FIG. 2 shows a wafer 22 with center O2 in a position different from desired position 29 (shown with dotted line) with center O1 that coincides with the end effector's center. Such a shift in the wafer's initial position from a desired position (henceforth "initial" shift) can be quite detrimental to the workings of a cluster tool. Therefore, after a wafer 22 is taken out of entry cassette 12, it is necessary to first transfer wafer 22 to a wafer aligner 11 such as the one shown in chamber 13A of FIG. i and in greater detail in FIG. 2. The wafer's position is corrected and made the same for each wafer in relation to the end effector by wafer aligner 11. After alignment, wafer 22 is transferred to a process chamber (such as chamber 13B of FIG. 1) for further processing. In process chamber 13B, robot arm 14 lowers wafer 22 until wafer 22 rests on a receptor in the chamber. Then the robot arm 14 withdraws into a central chamber 18 (see FIGS. 1A-1D). After the processing is completed, the robot arm 14 returns, picks up the wafer 22 in a handout and moves the wafer 22 to consecutive chambers such as, for example, chambers 13C and 13D (see FIG. 1C) thus subjecting the wafer 22 to several handouts. Each handout creates a likelihood of a shift in a wafer's position from its desired position 29 (henceforth "process" shift) by linear distance ar at an angle ψ (see, for example, FIG. 2) and a likelihood of the wafer's flat side rotating from the desired angular orientation by an angle γ. In FIG. 2, angle ψ is measured with respect to the direction of fork movement 25 and angle γ is measured with respect to a radial line passing through the center of rotation of robot arm 14 (FIG. 1). The distance Δr between the actual position of the wafer's center and the desired position is the eccentricity of the wafer. Over time, as a result of several handouts, the eccentricity and the angular misalignment of a wafer can accumulate.
Detection of a wafer's shape and center is done in wafer aligner 11 by illuminating the top surface of the wafer and rotating the wafer 360° over a linear optical sensor 24 (FIG. 2) capable of instantaneously determining the percentage of the sensor's length covered by the shade of the wafer. The signal output of sensor 24 and the corresponding angular position of the wafer are used by a microprocessor (not shown) to calculate the actual position of the center of the wafer as well as the wafer's angular misalignment. This operation of rotating a wafer and determining its position and misalignment is called scanning.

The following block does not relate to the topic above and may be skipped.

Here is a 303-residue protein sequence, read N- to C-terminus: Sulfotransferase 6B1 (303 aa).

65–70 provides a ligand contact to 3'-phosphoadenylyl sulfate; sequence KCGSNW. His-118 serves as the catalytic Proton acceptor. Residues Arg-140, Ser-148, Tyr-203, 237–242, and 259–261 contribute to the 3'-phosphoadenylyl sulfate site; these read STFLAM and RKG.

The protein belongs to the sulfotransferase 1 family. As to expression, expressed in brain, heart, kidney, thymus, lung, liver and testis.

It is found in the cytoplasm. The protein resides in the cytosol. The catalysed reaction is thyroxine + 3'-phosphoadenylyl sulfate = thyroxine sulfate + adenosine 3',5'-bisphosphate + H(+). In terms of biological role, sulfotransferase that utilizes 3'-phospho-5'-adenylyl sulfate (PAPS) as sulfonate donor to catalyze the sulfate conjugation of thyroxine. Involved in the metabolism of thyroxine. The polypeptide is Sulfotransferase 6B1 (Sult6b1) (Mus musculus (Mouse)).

Centering and angular alignment of wafer 22 are accomplished by wafer aligner 11 in chamber 13A by first rotating wafer 22 in the anticlock wise direction 27 by a calculated angle ψ (FIG. 2), then lifting wafer 22 from a turntable 20 used to rotate the wafer, translating the wafer 22 horizontally for a calculated distance Δr using a dedicated fork 26 having vertical and horizontal movement capability and finally lowering the wafer 22 back onto turntable 20. These four steps can be adequate to bring the center of the wafer to the desired position. Finally, the wafer can be rotated by a desired angle such as ψ-γ so that flat side 28 of wafer 22 is brought into an angular orientation necessary for further processing of the wafer.